It is Sunday evening at around 7:30pm, barely minutes after the sun has set and the surrounding is chocking with song and dance. As the rest of Kenya is ushering the night with rehearsals for sleep time, the Bukusu are busy negotiating manhood for their sons, a traditional rite of passage done in the month of August biannually.
In most if not all societal settings, the man is expected to be in charge of the home. And thus it follows that manhood has to be imparted in each male child upon attaining a certain age. And surprise, the initiation season has set in on high gear. This is to mean residents of Western Kenya are going to have sleepless nights as the initiation spirit makes its way into the veins of cultural diehards who will sore their throats as they chant the initiation songs.The Bukusu, arguably the largest sub-tribe of the Abaluhya community is among communities that undoubtedly usher their boys to men in style. Under the community’s customs all males were to brave the knife to be considered men. This follows after the tale of one Mengo. Ok, once upon a time in Bukusuland there existed a big snake that used to attack the people of Bungoma and their cattle. Efforts to kill it proved futile until that fateful day when a young man by the name Mengo smeared mud on his body and dared to go to the caves where the predator was believed to be staying. And to the shock of many the young man successfully killed it and demanded to have his foreskin removed as a symbol of his heroic act and bravery. Consequently the Bukusu circumcise their sons as sign of manning up.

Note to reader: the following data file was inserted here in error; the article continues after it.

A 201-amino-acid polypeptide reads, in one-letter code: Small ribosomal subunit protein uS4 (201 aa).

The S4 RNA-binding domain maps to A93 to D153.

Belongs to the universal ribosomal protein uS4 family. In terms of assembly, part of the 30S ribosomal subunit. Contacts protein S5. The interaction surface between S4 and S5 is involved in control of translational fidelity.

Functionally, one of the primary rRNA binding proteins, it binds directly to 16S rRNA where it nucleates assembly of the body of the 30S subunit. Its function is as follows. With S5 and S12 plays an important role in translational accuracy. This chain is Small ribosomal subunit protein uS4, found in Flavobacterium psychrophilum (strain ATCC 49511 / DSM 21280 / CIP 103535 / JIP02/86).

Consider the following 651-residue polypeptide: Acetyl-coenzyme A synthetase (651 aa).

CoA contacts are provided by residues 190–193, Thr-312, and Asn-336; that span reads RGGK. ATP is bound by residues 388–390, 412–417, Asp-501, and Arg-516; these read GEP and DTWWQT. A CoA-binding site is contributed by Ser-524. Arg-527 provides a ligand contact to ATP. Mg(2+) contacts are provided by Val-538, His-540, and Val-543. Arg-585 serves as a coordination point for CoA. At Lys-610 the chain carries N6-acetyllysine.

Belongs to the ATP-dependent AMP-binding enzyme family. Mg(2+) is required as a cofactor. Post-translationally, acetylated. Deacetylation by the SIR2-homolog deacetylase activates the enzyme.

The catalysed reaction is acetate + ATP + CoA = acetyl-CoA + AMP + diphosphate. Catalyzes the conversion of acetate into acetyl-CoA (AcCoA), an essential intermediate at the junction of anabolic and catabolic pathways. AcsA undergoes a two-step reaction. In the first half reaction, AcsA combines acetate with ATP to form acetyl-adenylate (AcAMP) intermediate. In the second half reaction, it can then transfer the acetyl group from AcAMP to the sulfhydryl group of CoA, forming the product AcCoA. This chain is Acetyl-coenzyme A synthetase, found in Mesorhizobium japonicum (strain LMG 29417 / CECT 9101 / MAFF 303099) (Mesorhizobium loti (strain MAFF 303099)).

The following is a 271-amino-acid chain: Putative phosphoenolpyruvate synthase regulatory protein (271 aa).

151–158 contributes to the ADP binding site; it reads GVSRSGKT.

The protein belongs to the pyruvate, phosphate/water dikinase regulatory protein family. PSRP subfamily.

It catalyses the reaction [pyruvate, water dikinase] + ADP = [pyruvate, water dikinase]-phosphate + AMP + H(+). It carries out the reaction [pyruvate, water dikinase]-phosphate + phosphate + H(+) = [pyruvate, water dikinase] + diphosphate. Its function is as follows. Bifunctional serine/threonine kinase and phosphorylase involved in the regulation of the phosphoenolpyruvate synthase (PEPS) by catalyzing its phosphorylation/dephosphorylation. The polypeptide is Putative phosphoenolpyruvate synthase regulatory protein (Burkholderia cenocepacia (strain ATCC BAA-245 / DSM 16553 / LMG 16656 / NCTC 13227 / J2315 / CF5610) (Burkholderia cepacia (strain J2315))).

The brewing of a local brew sends out the official message that a boy in the home is a few days away from admission to the institution of manhood. Everyone is welcome to drink from the pots with the exception of a special pot reserved for the ‘surgeon’ Omukhebi who will be enjoying his drink while giving advice to the candidate.
Throughout the preparation phase, a candidate is to move around to invite his neighbours and friends to come witness his transition to manhood. He will be in the company of followers who will be singing to him as he plays the traditional metal pieces Chinyimba. The singing serves to motivate him and ridicule bad characters in society: witchcraft, meanness, adultery among other moral faults. When visited, a host is to hand the candidate a gift as way of motivation. The climax of the invitation is at one of the maternal uncles Ebukhocha which is normally a day before the cut. There, a bull is slaughtered and the brisket part put on his neck. Some uncles smack the candidates in the name of putting their courage to test. After the visit to uncle, he (the initiate) is to head back home (previously, it was usually by foot but nowadays bicycles can be spotted in the caravan of followers).
Back home, another bull would be slaughtered and the stomach placed on the boy to replace the brisket part from the uncle. This move appends to the preparation phase and at this point there’s no turning back; the candidate has to face the cut by all means. He is then allowed a rest in preparation for his D-day the following day as people continue with the feasting.